At the Poachers Arms: being realistic

Realistic blood money for realistically bloody treasure

The legendary Poachers Arms is a pub which is always open, can be found just round the corner from anywhere, and where the regular patrons make no pretence at being respectable citizens.

It was a Saturday on the thirteenth consecutive night of rain and the Poachers Arms was to be found on an unfashionable side street off the cripplingly fashionable Hoxton Street. I stepped gingerly over the puddle of water spreading from the umbrella stand by the door and into the usual convivial atmosphere around the bar.

“We’re thinking of building an ark,” said one of the regulars. “Where do you think we should build it?”

“It should be somewhere public,” I said. I ordered a pint of Poacher’s Pipe-dream then explained: “Part of the point of building an ark is to remind people that the punishment for their decadence approacheth.”

“I work in a museum,” said a woman who had come in the door just behind me. “Plenty of space there. We could get it sponsored by BP – everything else is.”

“Yes, I’ve often wondered about that,” I said. “It seems weird for public institutions to take advertising from companies that do so much harm.”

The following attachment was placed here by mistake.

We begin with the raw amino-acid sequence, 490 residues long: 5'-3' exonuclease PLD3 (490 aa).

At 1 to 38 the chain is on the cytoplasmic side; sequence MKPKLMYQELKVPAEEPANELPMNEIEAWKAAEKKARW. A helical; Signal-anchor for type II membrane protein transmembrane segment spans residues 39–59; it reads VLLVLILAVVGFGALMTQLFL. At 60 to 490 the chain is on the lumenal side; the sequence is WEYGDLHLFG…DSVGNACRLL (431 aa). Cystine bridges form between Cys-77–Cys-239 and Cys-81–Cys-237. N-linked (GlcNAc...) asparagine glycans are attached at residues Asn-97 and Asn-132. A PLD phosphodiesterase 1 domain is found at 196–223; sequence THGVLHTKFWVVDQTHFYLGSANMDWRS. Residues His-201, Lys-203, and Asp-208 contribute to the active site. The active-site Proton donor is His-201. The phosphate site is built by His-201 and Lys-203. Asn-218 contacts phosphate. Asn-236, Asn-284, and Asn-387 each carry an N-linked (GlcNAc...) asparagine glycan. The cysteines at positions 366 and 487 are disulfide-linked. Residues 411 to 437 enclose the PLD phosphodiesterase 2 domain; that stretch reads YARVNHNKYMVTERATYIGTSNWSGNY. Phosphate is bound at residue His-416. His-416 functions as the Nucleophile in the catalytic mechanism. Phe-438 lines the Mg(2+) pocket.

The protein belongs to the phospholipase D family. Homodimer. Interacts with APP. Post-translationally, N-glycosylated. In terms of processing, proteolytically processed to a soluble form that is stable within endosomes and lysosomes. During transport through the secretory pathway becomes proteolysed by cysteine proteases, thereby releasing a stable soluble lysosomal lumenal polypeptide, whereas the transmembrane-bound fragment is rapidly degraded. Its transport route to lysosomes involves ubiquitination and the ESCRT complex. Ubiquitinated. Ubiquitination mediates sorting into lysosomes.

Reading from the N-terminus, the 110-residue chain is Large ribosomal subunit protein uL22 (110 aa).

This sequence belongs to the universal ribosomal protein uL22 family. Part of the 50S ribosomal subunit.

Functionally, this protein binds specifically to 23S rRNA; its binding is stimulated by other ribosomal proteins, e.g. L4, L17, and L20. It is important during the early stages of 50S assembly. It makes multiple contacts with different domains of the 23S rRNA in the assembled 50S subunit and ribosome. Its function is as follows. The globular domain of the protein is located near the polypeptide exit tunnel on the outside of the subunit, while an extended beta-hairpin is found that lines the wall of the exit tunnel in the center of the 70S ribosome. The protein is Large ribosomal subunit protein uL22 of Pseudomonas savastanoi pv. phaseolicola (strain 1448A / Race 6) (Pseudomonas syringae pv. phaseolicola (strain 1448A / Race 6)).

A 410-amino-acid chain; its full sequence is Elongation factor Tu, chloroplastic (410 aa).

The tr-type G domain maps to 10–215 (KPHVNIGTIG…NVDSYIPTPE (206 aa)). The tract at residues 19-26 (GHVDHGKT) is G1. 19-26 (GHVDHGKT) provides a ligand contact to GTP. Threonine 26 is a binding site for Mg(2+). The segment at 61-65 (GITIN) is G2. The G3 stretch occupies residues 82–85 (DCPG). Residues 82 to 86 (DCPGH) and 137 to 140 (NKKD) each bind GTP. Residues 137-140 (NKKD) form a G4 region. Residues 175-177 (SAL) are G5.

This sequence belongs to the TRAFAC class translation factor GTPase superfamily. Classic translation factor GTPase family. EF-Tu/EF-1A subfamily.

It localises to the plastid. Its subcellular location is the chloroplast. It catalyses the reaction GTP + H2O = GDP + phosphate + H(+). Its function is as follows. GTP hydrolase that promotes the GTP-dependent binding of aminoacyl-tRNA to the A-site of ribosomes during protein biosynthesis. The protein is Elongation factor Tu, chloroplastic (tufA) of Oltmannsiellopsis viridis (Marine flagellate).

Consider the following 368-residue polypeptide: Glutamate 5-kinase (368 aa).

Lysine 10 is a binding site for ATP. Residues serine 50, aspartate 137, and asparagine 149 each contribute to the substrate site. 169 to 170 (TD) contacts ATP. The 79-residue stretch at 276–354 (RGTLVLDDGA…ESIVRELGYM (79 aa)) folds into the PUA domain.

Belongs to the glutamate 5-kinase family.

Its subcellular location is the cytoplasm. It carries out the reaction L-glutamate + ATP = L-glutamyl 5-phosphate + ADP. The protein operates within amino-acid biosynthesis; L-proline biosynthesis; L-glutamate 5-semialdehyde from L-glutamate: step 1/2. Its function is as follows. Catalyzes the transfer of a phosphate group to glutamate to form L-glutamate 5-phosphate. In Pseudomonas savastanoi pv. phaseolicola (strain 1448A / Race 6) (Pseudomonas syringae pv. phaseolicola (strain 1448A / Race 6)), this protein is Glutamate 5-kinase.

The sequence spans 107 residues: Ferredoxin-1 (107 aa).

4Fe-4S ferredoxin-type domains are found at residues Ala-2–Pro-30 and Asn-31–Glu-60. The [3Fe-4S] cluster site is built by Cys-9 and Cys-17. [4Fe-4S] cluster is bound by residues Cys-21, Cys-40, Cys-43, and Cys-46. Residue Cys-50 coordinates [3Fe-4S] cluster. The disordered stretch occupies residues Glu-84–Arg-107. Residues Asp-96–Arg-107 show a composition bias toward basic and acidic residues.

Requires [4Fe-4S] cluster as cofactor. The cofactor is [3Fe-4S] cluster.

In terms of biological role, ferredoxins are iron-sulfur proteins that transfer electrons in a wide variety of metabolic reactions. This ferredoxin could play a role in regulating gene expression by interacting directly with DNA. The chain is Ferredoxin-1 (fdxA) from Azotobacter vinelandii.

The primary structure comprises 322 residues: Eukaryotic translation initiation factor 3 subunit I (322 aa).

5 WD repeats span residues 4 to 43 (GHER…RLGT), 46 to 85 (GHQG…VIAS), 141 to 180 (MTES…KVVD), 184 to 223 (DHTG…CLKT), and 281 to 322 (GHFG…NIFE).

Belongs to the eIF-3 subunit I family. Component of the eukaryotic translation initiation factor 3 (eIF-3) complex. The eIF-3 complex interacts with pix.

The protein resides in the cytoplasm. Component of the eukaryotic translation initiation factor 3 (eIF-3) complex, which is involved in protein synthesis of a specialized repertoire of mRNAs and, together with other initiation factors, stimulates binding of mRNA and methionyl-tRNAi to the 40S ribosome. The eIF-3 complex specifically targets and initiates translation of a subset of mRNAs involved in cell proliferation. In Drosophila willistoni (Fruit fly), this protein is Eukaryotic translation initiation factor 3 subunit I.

The woman looked affronted. “We turn bad money into good,” she said. “We’re using them really.” She turned to the barman. “A gin and tonic please.”

“Why do you think they spend the money though?” I said. “They wouldn’t do it if they didn’t get some kind of PR or political gain from it. They presumably think they are using you.”

The woman shrugged. “I see you’re some kind of idealist,” she said. “I’ve learned to be realistic. We need the money. They have it.”

I turned to Downer Dave, one of the regulars at the bar. Downer Dave is so called due to his unrelentingly negative, or as he calls it, realistic, take on the world.

“Who’s being more realistic Dave?” I said, then to the woman. “This is Downer Dave by the way. What’s your name?”

“I’m Louise.”

“So who’s being more realistic Dave?” I said.

“You,” said Downer Dave. He looked at the woman. “They’re using you. Sorry.”

“Hey listen,” Louise put down her drink and held up her hands. “I think the world shouldn’t be so crap but I just don’t think you can change it. I used to work in the House of Commons. It was horrible. It’s an oppressive building and the people who work there are weirdos. But change it? Please!”

“She has a point,” said Downer Dave.

“I’ve worked in government too,” I said. “In international development. And they thought I was ‘unrealistic’ too. Problem with that is that they were trying to solve a political problem – global poverty – with technical solutions. Imagine thinking you could solve a problem of too little power by taking decisions on behalf of those people. So that word ‘realistic’ is a tricky one – it often is when people use it politically. Who was being unrealistic there?”

“All of you,” said Downer Dave. He turned away and asked the barman to put on some lively music. “I’m depressed now,” he said, casting a glance back over his shoulder at us.

Louise looked at me, started to say something, stopped herself, raised her glass and clinked it against mine. Without another word we parted, and I moved deeper into the Poachers Arms, my damp clothes steaming gently in the warmth.

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